March 22, 2006
AOPA is not about to let Oceanside, California, city officials think they can close their airport without a fight. The association was literally in their faces just last week and lobbying Congress as well.
Oceanside's mayor and a majority of the city council want to close the airport and develop the land - the largest open green space left within the city limits. But the city used federal funds to buy airport land, and that means it committed to maintaining the airport - forever. Only a special act of Congress could change that obligation.
So AOPA is making sure Congress knows what the city is up to, particularly since the House aviation subcommittee held a field hearing this week on "future aviation capacity needs in Southern California" in nearby Corona.
"I hope the work of your committee will serve to highlight the increased aviation demand that is occurring in Southern California and the resulting need to preserve and expand all segments of the aviation infrastructure in this region," AOPA President Phil Boyer wrote to Committee Chairman John Mica (R-Fla.). "Oceanside's location, adjacent to the I-5 corridor and the Oceanside Marina, makes it a critical part of San Diego County's aviation transportation network."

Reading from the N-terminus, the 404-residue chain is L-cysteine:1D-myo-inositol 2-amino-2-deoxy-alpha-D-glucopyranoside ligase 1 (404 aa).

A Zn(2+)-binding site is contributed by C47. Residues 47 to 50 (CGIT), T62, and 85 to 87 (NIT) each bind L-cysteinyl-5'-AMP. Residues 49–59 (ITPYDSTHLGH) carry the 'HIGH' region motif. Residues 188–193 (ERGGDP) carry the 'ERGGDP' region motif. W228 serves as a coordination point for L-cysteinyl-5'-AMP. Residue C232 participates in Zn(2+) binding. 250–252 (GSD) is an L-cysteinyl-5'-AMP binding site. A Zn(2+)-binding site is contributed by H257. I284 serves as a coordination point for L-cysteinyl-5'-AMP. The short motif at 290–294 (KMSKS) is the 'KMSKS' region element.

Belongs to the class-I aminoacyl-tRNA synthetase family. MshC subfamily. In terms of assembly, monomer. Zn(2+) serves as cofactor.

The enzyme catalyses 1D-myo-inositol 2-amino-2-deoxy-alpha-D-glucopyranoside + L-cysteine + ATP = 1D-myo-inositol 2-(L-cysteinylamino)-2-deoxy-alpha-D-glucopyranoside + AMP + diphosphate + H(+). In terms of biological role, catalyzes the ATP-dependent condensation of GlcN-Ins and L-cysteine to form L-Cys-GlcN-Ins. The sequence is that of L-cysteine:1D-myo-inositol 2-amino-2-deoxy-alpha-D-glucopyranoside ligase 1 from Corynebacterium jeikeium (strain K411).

Remarking on a recent city council vote to study closing the airport, Boyer said that the council's action was "surprising given other local efforts to expand both airline and general aviation airport capacity in the region."
Meanwhile, AOPA's Vice President of Airports Bill Dunn has just returned from a trip to Oceanside, where he reiterated AOPA's opposition to closing the airport to city officials and reminded them of the federal law preventing them from selling the land.
While the mayor and three of the four city council members were at least willing to talk, one of the leading airport opponents refused to meet with Dunn.
"We know who our supporters are, and we are working to convince the others that the airport is a valuable resource that must be protected," said Dunn.
Dunn also met with Congressman Darrell Issa's local staff. Issa represents the Oceanside area and has previously written the FAA indicating his strong support for the airport's continued operation and encouraged the FAA to reject any request by the city to close the airport.
March 22, 2006
The FAA has asked the National Transportation Safety Board to review a judge’s ruling reversing a fine it levied in an unmanned-aircraft case.
The Tucson Soaring Club is trying to grow the sport by training the next generation of glider pilots.
Able Flight has received and $8,000 check from the AOPA Foundation.
AOPA thanks our members for their continued support in protecting the freedom to fly.